Reliable prediction and monitoring of dynamically changing environments are essential for a safer and healthier society. Sensor networks play a significant role in fulfilling this task. The two fundamental aspects of environmental sensor networks (ESNs) include the need for accuracy as well as low-complexity and energy efficient sensing modalities. One of the wonted challenges of ESNs is high resolution environment monitoring in the presence of sensing overheads (such as number of sensors, battery life, maintenance). Limiting the number of sensing resources yet still guarantee a desired resolution of the unknown environmental field necessitates resource-efficient sensing framework. On the other hand, the physical behavior of many environmental fields can be predicted using statistical models. Cognizance of the physical properties of environmental fields motivates opportunistic sensor placement to dynamically monitor the environment. In this thesis, we present signal processing methods for resource-efficient environment monitoring exploiting the physical properties of environmental fields. We mainly focus on a general class of environmental fields that obey standard physical properties (such as diffusion, advection) responsible for the spatio-temporal evolution of the field. We first discuss different mathematical representations to link the sensor measurements with the unknown field intensities. Statistical characterizations of different physical properties of environmental fields such as space-time correlation and the dynamics of field propagation are also discussed. A comprehensive environment monitoring framework is presented that encompasses sensor management, measurement accumulation, and field estimation. We propose a spatio-temporal sensor management method which can be applied for stationary as well as non-stationary environmental fields. We formulate a unified optimization framework that provides the number and the most informative sensing locations to deploy sensors guaranteeing a desired estimation accuracy in terms of the mean square error (MSE). The main objective is to implement “sparse-sensing” in an environment monitoring perspective while also achieving a prescribed accuracy. We also propose different strategies to solve the proposed optimization problem for both online and offline applications. We present a practical example of environment monitoring, i.e., dynamic rainfall monitoring using rain-induced attenuation measurements from commercial microwave links. We describe different methods to incorporate some physical properties of rainfall (such as the physics behind the rainfall propagation, spatial effects such as sparsity, correlation etc.) in the dynamic monitoring setup. We also compare the estimation performance of the developed technique with standard estimators such as an extended Kalman filter (EKF). We extend the proposed sparsity-enforcing spatio-temporal sensor management method for a broader class of environmental fields consisting of a combination of both stationary and non-stationary components. We develop an algorithm for sensor placement followed by field estimation using a kriged Kalman filter (KKF), which is used for the estimation of the aforementioned type of field. We also consider the scenario, where the prior physical knowledge regarding the environmental field is either unavailable or inaccurate. In these circumstances, we discuss some methods to estimate the underlying dynamics of the field, i.e., the state/process model using the observed measurements. While estimating the process model, we consider both the scenario, where the true value/ground truth of the field is known as well as the scenario where it is unknown.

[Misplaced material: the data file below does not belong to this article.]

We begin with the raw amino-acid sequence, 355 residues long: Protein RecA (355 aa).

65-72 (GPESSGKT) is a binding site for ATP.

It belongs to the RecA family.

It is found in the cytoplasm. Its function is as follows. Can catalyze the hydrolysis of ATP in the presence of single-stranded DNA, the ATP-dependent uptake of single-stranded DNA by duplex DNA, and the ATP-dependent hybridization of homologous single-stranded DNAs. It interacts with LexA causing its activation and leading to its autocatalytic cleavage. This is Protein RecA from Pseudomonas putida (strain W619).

|Award date||15 Oct 2018|
|Publication status||Published - 2018|